In the world of government contracting, size standards set by the Small Business Administration (SBA) determine whether your company is considered a small business or “other than small” business. Your size status is important because it impacts your ability to qualify for set-asides and contracting assistance programs. It also impacts whether or not your company is required to establish a small business subcontracting plan.
Is Your Company Considered a Small Business?
Size standards vary based on your type of entity and your applicable North American Industry Classification System (NAICS) Code(s). If you are not familiar with NAICS Codes, you can learn more here.
If your company is a for-profit entity with offices in the U.S. or a U.S. territory, your business size status is determined by your NAICS Code. SBA sets a threshold for each NAICS Code by either the:
- Average number of employees over the last 24 months; or
- Average annual receipts over a company’s latest five fiscal years
There are some types of entities that cannot be classified as small, regardless of their NAICS code, number of employees, or annual receipts. Non-profit organizations and companies outside of the U.S. or U.S. territories are not eligible to receive a small business classification.
Details regarding how average number of employees and average annual receipts are to be calculated can be found within the Code of Federal Regulations (CFR) Part 121 – 121.104 (annual receipts) and 121.106 (number of employees) specifically.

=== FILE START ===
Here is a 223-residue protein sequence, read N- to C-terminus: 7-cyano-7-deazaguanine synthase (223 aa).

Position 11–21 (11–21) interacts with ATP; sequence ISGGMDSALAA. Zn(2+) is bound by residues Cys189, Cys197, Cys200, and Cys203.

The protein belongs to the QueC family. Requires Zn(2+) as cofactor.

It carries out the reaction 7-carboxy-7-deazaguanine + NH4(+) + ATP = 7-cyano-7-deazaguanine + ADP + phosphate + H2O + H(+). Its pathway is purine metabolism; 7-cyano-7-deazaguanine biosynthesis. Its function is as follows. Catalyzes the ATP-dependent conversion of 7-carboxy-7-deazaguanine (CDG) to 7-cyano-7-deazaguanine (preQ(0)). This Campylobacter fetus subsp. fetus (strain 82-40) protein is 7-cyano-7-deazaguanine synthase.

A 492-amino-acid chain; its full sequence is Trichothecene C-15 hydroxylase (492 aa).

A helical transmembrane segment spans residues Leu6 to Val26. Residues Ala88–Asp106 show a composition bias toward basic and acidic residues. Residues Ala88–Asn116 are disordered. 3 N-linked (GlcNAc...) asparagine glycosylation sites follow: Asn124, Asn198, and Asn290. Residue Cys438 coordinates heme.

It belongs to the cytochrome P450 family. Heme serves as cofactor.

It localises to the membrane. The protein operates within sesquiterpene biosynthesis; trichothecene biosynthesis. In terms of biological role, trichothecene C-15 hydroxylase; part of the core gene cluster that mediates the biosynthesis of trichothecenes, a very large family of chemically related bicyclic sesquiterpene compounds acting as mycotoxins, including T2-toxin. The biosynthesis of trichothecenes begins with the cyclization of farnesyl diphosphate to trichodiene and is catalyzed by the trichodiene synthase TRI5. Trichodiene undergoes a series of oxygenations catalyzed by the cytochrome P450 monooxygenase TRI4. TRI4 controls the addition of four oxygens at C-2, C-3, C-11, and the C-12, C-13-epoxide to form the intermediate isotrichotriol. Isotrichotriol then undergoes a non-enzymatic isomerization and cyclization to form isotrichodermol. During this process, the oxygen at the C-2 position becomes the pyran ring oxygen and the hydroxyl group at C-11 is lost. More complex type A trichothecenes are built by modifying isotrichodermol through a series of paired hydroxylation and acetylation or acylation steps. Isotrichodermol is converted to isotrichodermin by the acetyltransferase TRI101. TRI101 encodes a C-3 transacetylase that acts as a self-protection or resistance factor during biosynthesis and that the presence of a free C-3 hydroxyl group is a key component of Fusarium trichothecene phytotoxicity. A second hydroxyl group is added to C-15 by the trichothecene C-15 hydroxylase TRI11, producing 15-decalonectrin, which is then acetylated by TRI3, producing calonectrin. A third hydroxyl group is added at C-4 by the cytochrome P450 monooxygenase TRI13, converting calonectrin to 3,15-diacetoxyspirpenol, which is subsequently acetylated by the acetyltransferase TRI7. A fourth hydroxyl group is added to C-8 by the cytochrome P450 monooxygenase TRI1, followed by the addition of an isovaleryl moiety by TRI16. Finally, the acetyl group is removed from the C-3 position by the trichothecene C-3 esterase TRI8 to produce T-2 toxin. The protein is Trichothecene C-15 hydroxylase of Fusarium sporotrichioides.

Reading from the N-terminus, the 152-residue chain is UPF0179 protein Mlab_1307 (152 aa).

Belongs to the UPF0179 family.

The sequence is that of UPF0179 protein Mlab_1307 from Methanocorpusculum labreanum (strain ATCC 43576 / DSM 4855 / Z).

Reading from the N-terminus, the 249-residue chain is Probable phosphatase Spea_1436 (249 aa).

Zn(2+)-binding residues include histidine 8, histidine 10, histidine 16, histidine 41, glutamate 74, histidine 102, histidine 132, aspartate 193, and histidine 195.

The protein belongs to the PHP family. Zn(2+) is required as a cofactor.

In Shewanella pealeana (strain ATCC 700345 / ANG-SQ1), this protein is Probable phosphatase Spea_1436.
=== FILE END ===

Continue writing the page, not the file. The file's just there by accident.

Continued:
Search your NAICS code in the chart below to review the current size standard as of March 17, 2023. Please note, SBA is the official source for business size standards. For more information, visit SBA’s website here.
SBA Size Standards Footnotes
How Do You Update Your Business Size?
Depending upon the size standard for your NAICS code, your business size status can be impacted by a change in your number of employees or annual receipts. Your business size can also change when SBA updates their size standards. You can follow notifications regarding size status changes on SBA’s website here.
To change your business size status, you must update your entity registration record on the System for Award Management (SAM.gov). You may need to take additional steps if you would like the size change reflected within federal contracts you hold. For example, if your company holds a GSA Multiple Award Schedule (MAS) Contract and now qualifies as a small business under revised size standards, you can submit a “Re-Representation of Business Size” modification in order to be considered a small business under the GSA MAS Contract.